Clinical Review

UPDATE ON OSTEOPOROSIS

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When the models that included BUA were compared with those that used femoral neck BMD, they had a greater area under the curve (0.71, 0.85, 0.71 for any fracture, hip fracture, and vertebral fracture, respectively) and yielded a net reclassification improvement of 16.4% (P=.009) when combined with femoral neck BMD. These findings suggest that calcaneal BUA is an independent predictor of fracture risk in women who have nonosteoporotic BMD.

WHAT THIS EVIDENCE MEANS FOR PRACTICE

In an era of increasing pressure to reduce costs, QUS assessment of bone is a promising modality that may be useful as a screening tool. Although it measures different variables than DXA imaging (more microarchitecture, less true density), it seems to predict the risk of fracture at less cost without ionizing radiation.

In the pipeline: A drug that curbs bone resorption without diminishing bone formation

Williams SC. Potential first-in-class osteoporosis drug speeds through trials. Nat Med. 2012;18(8):1158.

Ng KW. Potential role of odanacatib in the treatment of osteoporosis. Clin Interv Aging. 2012;7:235–247.

Alendronate was the first of the oral bisphosphonates to be approved by the US Food and Drug Administration (FDA). Once it was approved in 1999, the drug quickly became the most widely used bone agent in clinical practice and was soon joined by other oral and intravenous bisphosphonates. Regrettably, highly publicized adverse effects have caused many patients to shy away from this class of drugs. Two years ago, the FDA approved denosumab, a subcutaneous injectable agent that is a RANK ligand inhibitor.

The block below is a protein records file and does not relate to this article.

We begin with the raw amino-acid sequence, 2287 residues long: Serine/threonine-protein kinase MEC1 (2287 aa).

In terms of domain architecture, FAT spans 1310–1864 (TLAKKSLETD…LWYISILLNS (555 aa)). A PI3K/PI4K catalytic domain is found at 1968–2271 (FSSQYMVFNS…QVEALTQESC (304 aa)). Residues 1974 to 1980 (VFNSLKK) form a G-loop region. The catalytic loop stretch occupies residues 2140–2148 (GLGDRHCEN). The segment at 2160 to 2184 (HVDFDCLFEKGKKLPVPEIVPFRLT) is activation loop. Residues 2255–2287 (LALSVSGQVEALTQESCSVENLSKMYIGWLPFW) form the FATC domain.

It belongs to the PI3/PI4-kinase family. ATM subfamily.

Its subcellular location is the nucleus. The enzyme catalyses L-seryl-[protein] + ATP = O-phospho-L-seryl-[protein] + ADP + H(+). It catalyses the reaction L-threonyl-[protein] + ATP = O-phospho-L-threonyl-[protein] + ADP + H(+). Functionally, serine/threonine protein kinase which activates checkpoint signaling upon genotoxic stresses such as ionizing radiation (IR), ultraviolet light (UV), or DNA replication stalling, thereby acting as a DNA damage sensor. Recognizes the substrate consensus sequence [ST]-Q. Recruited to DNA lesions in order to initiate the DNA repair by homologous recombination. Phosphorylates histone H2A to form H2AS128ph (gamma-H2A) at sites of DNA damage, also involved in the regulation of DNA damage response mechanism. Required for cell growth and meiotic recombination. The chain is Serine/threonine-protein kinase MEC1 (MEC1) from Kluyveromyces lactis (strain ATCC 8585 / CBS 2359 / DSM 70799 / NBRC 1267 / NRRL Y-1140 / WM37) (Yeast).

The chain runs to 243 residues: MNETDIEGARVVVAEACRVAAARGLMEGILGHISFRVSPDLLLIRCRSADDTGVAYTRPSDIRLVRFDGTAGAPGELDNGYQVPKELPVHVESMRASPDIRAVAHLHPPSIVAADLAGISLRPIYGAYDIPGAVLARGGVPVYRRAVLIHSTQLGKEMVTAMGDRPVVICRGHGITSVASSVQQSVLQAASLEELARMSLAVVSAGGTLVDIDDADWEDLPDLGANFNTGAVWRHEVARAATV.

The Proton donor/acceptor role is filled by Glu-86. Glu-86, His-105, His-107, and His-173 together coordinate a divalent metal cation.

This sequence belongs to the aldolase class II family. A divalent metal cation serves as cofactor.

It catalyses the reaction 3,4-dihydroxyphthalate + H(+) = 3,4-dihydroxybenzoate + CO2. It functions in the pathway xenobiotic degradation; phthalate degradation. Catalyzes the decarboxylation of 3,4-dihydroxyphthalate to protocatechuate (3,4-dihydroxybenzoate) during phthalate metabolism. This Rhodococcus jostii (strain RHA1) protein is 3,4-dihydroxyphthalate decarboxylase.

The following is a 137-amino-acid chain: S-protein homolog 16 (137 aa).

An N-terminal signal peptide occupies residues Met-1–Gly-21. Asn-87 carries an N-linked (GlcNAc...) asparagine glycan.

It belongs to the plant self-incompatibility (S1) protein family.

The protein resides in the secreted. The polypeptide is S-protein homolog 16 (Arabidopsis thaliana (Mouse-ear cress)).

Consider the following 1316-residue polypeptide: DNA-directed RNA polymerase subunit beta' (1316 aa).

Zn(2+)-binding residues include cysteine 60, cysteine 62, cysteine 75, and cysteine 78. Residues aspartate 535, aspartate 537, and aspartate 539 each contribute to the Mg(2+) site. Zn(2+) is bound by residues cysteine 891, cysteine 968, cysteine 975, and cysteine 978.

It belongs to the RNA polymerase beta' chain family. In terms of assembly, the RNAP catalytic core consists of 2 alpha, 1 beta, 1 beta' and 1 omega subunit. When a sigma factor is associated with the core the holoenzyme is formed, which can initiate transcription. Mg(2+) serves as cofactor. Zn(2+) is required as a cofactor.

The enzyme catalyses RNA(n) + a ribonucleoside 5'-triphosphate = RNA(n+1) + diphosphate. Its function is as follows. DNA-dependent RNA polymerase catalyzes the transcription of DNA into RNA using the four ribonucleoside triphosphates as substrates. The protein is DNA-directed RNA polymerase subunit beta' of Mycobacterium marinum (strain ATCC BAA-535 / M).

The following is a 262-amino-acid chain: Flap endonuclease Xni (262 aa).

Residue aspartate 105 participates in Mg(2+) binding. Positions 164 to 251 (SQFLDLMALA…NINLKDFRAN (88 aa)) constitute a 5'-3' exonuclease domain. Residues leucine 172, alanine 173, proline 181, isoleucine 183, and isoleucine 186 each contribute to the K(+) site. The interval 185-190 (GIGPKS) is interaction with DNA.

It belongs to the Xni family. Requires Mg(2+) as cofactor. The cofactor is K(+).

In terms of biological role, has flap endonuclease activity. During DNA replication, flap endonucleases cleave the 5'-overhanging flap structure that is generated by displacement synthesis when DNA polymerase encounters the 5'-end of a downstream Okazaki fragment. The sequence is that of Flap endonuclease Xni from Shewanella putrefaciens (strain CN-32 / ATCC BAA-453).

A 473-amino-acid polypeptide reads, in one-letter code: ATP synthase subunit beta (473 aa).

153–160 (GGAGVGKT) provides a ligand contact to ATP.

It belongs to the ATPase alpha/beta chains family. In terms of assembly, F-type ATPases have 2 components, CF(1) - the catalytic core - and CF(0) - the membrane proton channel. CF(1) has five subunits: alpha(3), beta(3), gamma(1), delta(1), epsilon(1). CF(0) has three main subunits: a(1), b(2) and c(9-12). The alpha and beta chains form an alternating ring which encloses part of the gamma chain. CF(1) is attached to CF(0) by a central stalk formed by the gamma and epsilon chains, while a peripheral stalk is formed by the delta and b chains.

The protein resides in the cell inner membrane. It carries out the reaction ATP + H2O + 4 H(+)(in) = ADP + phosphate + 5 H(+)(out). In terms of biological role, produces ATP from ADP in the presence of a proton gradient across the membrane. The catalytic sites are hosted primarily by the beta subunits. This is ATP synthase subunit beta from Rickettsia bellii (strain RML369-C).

The bisphosphonates and denosumab increase bone mass by shutting down the osteoclasts responsible for bone resorption, but they also inhibit creation of new bone. A new category of drug that inhibits the bone-resorption enzyme Cathepsin K appears to inhibit bone resorption without diminishing bone formation. Trials of two previous agents in this class were halted because of adverse effects—particularly effects to the skin, where the enzyme is expressed in addition to bone. However, Phase 2 trials in which odanacatib was compared with alendronate found that the new drug increased BMD almost twice as much as alendronate did, with less reduction in serum markers of bone formation.

Phase 3 trials of odanacatib in 16,000 women older than age 65 recently were halted so that the manufacturer could pursue regulatory approval ahead of the previous schedule. Although Phase 3 data have not been published yet, odanacatib may prove to be an exciting alternative to existing therapies.

WHAT THIS EVIDENCE MEANS FOR PRACTICE

Odanacatib is not yet available. However, by discussing therapies that may be “around the corner” with our patients, we demonstrate that we are staying ahead of the curve of scientific development.

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